This short-circuit (typical of art writing) reduces art to a kind of placeholder or shortcut to a prescribed one-dimensional message – which renders the viewer away from their own experience – and dis-empowers the viewer from that potential (a common strategy of Neo-liberal cultural production – to limit the scope for individual agency).
This is on the whole is what happens with the other more recent texts on the hillsides (e.g. Gael Force – pgs. 7 & 8). Which incidentally also territorialize that space with a kind of authority – a political authority – which presents a ‘correct political tendency’. I do however love seeing these texts – they are fantastic and impressive. But, for me - they operate in a less interesting way.
For me the SORRY work is not ‘about’ anything as such – but rather a practice of freedom. Freedom for me as an artist and also for the viewer. It carried my usual crave for adventure and problem solving – can I do that? How do I do that? Who is allowed to do that? And in this questions the authority of permissions (whether the permission relates to legal permission – the governmental authority or to territorialized permissions – control over who - speaks what - from where).
I guess from this work I would advocate for artists to claim public (and private) space and practice autonomy and freedom in how they make art there. The more un-authorised, unsanctioned and unprescribed art there is – the better.
That way we may avoid the prescription of public space around narrow neoliberal dynamics and in this way I think art can embody the political space - rather than be a placeholder or sign post to entrenched positions.
An anarchic approach.
I think too that this is what the Vacuum magazine itself did brilliantly through its publications.
Finally, the possible legacy of this seems to be a re-activation of the hills for large scale texts again. And this is great.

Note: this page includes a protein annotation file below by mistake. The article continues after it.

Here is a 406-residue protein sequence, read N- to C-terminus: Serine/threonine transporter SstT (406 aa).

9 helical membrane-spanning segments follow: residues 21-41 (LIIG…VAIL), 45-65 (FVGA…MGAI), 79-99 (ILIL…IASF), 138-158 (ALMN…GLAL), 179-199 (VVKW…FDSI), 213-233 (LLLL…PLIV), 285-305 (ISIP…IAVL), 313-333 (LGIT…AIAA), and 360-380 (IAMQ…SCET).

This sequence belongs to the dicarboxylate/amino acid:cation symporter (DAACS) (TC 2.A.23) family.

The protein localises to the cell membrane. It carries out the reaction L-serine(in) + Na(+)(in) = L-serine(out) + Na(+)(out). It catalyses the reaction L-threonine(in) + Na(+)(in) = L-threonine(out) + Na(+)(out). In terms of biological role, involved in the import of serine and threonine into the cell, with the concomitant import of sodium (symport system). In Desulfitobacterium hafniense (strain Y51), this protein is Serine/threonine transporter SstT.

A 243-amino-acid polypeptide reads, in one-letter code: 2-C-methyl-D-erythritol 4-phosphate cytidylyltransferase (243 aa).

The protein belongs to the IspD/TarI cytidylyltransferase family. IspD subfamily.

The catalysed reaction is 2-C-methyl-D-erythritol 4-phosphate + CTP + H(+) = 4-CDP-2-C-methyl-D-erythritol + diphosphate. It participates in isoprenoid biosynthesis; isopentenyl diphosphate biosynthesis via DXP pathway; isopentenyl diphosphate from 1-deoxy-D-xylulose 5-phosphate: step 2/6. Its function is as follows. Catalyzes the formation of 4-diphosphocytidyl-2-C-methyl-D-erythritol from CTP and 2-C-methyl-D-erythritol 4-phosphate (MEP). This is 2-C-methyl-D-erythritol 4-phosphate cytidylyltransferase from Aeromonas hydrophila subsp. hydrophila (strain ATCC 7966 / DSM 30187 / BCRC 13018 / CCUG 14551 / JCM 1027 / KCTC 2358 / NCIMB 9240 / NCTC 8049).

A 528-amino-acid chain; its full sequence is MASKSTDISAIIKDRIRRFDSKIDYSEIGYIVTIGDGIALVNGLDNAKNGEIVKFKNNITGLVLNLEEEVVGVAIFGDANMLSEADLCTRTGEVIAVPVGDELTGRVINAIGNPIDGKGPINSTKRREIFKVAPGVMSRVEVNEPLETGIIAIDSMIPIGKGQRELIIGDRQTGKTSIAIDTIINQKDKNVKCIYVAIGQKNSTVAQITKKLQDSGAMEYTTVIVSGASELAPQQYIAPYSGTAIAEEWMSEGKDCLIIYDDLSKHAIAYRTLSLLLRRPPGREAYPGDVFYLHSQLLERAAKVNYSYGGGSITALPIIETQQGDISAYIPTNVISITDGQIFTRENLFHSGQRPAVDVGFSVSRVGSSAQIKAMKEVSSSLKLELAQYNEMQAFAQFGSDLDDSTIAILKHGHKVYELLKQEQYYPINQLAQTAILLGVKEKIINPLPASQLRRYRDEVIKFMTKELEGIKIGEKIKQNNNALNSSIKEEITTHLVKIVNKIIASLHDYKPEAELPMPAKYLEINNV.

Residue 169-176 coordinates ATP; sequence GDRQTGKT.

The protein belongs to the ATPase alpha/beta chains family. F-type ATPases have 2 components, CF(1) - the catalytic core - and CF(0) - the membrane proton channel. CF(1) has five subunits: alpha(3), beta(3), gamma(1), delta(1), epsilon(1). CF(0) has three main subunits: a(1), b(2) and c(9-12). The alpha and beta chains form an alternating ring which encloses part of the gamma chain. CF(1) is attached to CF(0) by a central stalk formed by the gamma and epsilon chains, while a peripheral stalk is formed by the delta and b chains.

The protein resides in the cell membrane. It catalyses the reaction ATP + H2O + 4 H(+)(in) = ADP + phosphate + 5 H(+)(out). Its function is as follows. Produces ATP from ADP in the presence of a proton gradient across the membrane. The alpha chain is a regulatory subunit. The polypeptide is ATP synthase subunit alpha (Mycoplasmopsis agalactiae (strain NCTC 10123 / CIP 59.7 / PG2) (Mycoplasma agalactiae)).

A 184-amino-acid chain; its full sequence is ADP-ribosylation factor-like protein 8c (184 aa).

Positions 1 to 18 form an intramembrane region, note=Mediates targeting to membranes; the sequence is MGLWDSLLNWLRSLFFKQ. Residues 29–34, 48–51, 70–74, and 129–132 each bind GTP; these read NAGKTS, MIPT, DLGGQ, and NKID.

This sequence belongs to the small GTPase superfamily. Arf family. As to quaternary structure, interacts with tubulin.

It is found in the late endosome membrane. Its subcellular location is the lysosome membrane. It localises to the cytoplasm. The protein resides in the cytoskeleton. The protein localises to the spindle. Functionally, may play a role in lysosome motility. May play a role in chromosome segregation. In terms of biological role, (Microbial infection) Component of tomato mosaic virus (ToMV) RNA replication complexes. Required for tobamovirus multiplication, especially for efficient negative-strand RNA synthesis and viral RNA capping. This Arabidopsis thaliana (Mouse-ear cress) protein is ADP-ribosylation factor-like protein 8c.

Worth noting in respect to that is Christoff Gillen’s IMAGINE A CITY OF EQUALS in 2008. (pg. 6) Which whilst falling guilty of rendering a prescribed and slightly banal message did, during its process, manage to produce a powerful effect of intrigue before the final message was clear. Christoff’s work, probably more than mine, acted to re-activate the regular use of the hills for such messaging.
Thank you for coming on the bus tour and listening.
Original backstory in full (as I know it):
During 2004 Belfast City Council demanded that the cultural newspaper The Vacuum apologised to ‘the citizens of the City' and ‘Members of the Council' for ‘any offence which may have been caused by previous publications'.
It was in response to the paired issues of the publication entitled “God” and “Satan”.
The demand for an apology was backed by an arguably illegal threat to withdraw pledged funding.
The Council could not identify what in the two issues had caused offence nor could they produce evidence of the complaints. It seemed clearly a blatant attempt to stifle freedom of expression (which in this instance pertained to comedic agitation around issues of Christianity where it shapes the culture in which we live) by the conservative religious right who made up the majority of city councilors.
In response The Vacuum organised an ironic day of "apology". (see. www.sorryday.com) with the help of its' supporters which included a march through the city of supporters carrying "sorry" placards and banners and a " Sorry Santa " as it was Christmas time.
I planned and executed a project to say “sorry” from the top of Cave Hill - a hill top visible from most parts of Belfast .
The close-by hills around Belfast have a history of republican and loyalist “pronouncements” e.g. protests to free political prisoners and statements in relation to the referendum on the Good Friday Agreement (YES / NO). More recently they have been used in more general political activism.
The text was 15m high and 40m wide, made of plastic sheets and pegged with bamboo canes.
The Sun, a tabloid newspaper covered the “ sorry” day with typically hyperbolic but humorous reporting...
Documentation of the intervention has been made into a photographic work:
Untitled landscape (Cave Hill)
Lambda print with diamond mount
Users' End. Group show (with Denicolai & Provoost, Geys, Beggs, Moore) Be-Part Gallery, Waregem, Belgium. 2008
Uneasy Spaces. Group show 80 Washington Sq. East Gallery. New York. 2006
Sorryday. Factotum / Vacuum support action. Belfast. 2004
London art Fair represented by GTG gallery. 2006